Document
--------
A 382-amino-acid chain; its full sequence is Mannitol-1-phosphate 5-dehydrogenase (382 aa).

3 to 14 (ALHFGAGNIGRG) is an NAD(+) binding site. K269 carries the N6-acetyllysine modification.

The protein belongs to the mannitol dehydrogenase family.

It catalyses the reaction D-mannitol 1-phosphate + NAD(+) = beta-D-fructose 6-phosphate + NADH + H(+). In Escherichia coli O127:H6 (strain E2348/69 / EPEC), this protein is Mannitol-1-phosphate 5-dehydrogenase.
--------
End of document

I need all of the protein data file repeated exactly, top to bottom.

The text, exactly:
A 382-amino-acid chain; its full sequence is Mannitol-1-phosphate 5-dehydrogenase (382 aa).

3 to 14 (ALHFGAGNIGRG) is an NAD(+) binding site. K269 carries the N6-acetyllysine modification.

The protein belongs to the mannitol dehydrogenase family.

It catalyses the reaction D-mannitol 1-phosphate + NAD(+) = beta-D-fructose 6-phosphate + NADH + H(+). In Escherichia coli O127:H6 (strain E2348/69 / EPEC), this protein is Mannitol-1-phosphate 5-dehydrogenase.